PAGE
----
UOTS: On that same note, you're filling some big shoes. 2 Tone Lizard Kings were the best beer festival band I've ever seen, and I've seen more than a few. They really have a reputation for owning this event, though you're probably a more established act in general. You're both horn rock acts from the East Valley -- they're more straight-ahead vintage ska, obviously, Do you know them, or have you ever played together, and how confident are you in your ability to woo this crowd?
Danny: Most of our music has a BAC. We write while drinking, play while drinking, and tour while drinking. Our music will surely be enjoyed by the intoxicated, we are from the same planet of fun! We know and love the 2 Tone Lizard Kings, many of us actually schooled together. This year will be a wondrous opportunity for us to add our own twist of mixed meter and psychedelia. We don't just want to make people dance, we want to lead them on a drunken journey into the Mind!"
Ryan: 2 Tone Lizard Kings are definitely a fun band. We do know them, and have shared the stage on numerous occasions. I'm not sure how well we fit into the classification of "beer festival band," but we will definitely find out on Saturday. We have horns, but have definitely strayed from the ska genre almost completely. We've played for many different types of crowd over the years, and have evoked the entire spectrum of responses. The type of music that we are currently playing is varied in itself. But I am confident that people will find something that they enjoy about the set, and hopefully they will pick-up on the common thread that exists amongst the variation. We are definitely attempting to please the crowd but not at the expense of what we are trying to put out their.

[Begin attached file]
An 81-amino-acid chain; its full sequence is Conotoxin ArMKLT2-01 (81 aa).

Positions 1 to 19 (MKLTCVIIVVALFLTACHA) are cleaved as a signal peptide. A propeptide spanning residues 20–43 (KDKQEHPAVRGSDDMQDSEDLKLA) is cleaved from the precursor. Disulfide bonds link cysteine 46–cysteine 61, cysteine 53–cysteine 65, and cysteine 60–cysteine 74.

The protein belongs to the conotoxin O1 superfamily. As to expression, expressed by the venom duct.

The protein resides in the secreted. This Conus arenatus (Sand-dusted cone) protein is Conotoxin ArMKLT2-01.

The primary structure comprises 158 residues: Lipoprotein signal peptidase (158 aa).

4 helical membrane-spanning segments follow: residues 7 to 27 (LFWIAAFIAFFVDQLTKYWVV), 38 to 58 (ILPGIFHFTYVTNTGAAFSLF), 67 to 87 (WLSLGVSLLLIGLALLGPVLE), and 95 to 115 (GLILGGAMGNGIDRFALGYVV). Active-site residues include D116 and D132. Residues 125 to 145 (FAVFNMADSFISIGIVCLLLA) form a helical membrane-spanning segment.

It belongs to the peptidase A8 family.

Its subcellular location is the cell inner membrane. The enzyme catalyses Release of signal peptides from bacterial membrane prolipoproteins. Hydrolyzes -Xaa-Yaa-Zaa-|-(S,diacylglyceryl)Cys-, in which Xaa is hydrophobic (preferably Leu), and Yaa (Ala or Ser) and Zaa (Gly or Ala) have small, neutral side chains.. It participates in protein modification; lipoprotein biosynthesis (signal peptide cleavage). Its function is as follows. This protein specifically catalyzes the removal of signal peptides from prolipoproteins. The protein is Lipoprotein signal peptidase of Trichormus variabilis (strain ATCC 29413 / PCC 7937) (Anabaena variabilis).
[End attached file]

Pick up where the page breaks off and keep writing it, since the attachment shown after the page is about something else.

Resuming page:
Austen: We know a few of the Lizard Kings from ASU's School of Music, and a couple from around the local music scene. Jeremy Lappitt, Matt Ventre, and Evan Rosen are great players and hold it down with the band, as do the rest of them. Squeegee will bring a different vibe than the Kings, but we made sure it's still beer-friendly. Although, when dancing to odd meters you tend to spill more drinks..